ST. LOUIS – It’s lining up to be one of the coldest Halloweens in recent history, but that shouldn’t stop thousands of trick-or-treaters from dressing up and collecting goodies around the St. Louis region.
That said, they might need to earn their tasty treats with a sense of humor.
As part of one Halloween tradition in the St. Louis area, your child might be asked to tell a joke in exchange for candy. Occasionally, this may come as a surprise to parents who venture out with their children for the first time, families who recently moved to the St. Louis area, or out-of-towners.
It’s hard to pinpoint exactly when this started, but jokes have been part of the St. Louis trick-or-treating experience for decades. As to why, it depends on who you ask.
Folklorist John Oldani offers some insight in his 2013 book St. Lou-isms, noting the tradition is tied to Irish culture. Historians say, as part of an Oct. 31 festival that originated around 2,000 years ago, people would disguise themselves and ask people for items to keep an evil spirit away.
In many cases, it’s believed the participants were asked to sing a song or tell a joke. Once they fulfilled that request, they would acquire an item to avoid an evil entity.
The Missouri History Museum told FOX 2 last year about some similar findings on the origins of Halloween and jokes in St. Louis. Emily Underwood with the Missouri Historical Society found some research from a historian and linguist who suggests that the tradition might be common in St. Louis due to the city’s influence on Irish immigrants.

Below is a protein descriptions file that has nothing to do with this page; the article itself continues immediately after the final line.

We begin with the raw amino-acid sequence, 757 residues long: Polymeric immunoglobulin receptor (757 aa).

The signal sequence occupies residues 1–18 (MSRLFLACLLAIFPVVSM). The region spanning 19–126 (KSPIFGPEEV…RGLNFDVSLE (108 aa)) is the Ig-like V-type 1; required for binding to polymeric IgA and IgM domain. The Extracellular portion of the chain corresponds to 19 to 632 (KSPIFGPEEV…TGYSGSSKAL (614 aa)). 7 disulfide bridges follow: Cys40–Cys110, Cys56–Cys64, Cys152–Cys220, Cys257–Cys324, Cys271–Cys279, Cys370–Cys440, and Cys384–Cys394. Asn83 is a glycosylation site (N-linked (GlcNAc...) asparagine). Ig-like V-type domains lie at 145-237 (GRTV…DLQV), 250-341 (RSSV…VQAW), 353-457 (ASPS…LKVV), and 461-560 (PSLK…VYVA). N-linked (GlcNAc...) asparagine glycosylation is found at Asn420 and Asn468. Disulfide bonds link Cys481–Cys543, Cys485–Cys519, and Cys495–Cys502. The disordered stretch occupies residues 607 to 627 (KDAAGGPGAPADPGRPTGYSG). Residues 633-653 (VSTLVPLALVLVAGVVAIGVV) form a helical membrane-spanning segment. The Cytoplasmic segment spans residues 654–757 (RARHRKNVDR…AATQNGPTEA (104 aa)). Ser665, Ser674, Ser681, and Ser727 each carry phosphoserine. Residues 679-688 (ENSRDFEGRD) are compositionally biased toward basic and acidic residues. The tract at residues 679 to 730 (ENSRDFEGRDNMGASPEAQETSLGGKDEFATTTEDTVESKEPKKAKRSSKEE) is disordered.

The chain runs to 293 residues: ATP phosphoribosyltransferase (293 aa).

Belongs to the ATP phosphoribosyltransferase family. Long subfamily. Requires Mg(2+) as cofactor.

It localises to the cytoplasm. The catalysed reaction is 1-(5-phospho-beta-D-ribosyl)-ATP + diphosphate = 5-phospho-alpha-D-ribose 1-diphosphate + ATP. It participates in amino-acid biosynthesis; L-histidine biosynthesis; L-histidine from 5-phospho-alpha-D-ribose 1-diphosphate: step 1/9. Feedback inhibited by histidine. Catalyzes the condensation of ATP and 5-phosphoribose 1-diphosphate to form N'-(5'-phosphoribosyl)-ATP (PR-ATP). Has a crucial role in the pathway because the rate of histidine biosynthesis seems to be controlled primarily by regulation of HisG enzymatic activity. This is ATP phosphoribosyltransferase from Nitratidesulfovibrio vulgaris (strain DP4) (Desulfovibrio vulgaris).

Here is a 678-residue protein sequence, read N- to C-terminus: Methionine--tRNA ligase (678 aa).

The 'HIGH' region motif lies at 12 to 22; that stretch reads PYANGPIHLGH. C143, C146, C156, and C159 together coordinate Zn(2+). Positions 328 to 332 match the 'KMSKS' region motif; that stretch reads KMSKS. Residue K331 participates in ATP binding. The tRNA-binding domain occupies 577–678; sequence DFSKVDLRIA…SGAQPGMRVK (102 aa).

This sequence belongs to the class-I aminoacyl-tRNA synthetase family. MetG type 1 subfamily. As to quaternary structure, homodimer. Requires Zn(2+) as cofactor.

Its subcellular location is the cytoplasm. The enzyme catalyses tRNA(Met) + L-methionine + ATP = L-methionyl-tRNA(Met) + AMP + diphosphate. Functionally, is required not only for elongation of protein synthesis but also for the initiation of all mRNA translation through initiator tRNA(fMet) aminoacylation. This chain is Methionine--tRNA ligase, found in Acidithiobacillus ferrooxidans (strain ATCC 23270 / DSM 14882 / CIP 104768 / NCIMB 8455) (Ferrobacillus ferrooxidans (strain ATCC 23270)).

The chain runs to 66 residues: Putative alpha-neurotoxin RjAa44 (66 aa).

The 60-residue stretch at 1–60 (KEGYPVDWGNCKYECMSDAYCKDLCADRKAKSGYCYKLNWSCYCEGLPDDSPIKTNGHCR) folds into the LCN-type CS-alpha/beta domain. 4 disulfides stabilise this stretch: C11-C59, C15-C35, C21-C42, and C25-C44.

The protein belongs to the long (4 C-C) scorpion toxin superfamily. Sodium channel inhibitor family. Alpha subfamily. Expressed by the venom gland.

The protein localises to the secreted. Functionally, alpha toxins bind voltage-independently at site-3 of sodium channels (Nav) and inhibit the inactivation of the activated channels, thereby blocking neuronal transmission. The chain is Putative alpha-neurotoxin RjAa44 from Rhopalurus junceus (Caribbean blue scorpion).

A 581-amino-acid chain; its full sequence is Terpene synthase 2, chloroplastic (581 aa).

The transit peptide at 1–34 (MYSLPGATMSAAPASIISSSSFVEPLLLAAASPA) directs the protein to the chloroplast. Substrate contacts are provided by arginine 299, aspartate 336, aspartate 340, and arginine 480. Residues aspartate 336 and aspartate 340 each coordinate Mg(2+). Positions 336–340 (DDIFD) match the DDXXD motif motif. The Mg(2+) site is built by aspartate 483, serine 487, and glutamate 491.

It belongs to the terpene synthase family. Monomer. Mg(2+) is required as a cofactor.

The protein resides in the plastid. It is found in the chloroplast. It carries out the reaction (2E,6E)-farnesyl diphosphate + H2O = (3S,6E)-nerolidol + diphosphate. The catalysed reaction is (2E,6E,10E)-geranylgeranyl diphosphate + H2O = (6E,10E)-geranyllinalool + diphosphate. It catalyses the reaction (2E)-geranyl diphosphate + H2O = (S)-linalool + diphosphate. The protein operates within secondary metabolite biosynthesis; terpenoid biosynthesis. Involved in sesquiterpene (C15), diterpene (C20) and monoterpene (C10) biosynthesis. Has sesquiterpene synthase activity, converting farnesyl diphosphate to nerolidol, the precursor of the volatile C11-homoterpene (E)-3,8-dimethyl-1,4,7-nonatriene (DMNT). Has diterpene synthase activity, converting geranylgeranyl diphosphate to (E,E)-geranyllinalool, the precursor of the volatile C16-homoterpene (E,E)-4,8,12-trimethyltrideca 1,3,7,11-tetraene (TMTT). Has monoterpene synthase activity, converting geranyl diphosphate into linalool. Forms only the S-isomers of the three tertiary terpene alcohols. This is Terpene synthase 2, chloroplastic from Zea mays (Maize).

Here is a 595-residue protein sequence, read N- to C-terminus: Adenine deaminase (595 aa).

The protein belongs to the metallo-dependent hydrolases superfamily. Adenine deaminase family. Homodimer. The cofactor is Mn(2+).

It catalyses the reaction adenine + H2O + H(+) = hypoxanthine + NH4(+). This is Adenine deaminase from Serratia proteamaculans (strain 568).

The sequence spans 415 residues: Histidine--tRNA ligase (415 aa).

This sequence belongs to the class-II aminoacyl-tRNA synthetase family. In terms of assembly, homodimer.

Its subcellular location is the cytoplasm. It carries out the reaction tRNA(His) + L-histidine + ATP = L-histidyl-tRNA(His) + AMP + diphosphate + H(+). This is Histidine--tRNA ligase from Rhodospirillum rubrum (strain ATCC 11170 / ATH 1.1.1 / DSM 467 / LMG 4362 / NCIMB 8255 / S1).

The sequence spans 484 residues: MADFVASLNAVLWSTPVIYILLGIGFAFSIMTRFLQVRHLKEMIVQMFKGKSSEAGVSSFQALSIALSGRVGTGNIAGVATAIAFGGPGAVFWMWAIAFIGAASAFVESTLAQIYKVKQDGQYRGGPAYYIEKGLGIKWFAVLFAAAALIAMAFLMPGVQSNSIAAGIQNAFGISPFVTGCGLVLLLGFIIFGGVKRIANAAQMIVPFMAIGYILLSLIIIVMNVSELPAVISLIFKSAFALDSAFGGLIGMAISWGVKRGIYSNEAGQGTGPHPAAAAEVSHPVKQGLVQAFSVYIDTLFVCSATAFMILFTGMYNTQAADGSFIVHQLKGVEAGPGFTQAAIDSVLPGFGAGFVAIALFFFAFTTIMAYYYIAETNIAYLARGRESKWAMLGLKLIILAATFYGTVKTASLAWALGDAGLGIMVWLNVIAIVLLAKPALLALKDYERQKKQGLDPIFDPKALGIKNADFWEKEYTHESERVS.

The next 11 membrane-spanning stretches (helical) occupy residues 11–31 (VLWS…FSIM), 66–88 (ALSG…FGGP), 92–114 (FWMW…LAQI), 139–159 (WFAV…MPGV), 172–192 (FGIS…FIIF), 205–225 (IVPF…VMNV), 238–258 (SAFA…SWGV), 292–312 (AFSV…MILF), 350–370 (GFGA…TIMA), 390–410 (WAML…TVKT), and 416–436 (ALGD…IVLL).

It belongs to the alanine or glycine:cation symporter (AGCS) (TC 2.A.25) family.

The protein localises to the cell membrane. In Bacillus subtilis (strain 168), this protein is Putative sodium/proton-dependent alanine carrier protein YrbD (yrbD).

“There was a tradition in Ireland and Scotland where kids would go around to houses and sing a song that was like a song for the dead,” said Underwood. “In exchange for the song, they would receive a little cake or something. And that’s kind of how the song sort of evolves to be a song, a poem or a joke. Anything, really.”
Local author Ryan Nusbickel published a children’s book several years ago that tackled the tradition and offered some St. Louis-centric jokes. It follows a fictional storyline of how a brisk autumn wind ultimately sent his jokes into the sky on Halloween, leading to a chase in the St. Louis area to find them.
All of that considered, St. Louis might not be the only spot you hear jokes on Halloween. A 2011 National Public Radio report says the practice is common throughout parts of the Midwest and might have originated in Des Moines, Iowa.
If your child is looking for some jokes this spooky season, click here for some ideas. Many homeowners in the St. Louis region should expect some trick-or-treaters, and possibly some standup comedy, between 5 and 9 p.m. Tuesday.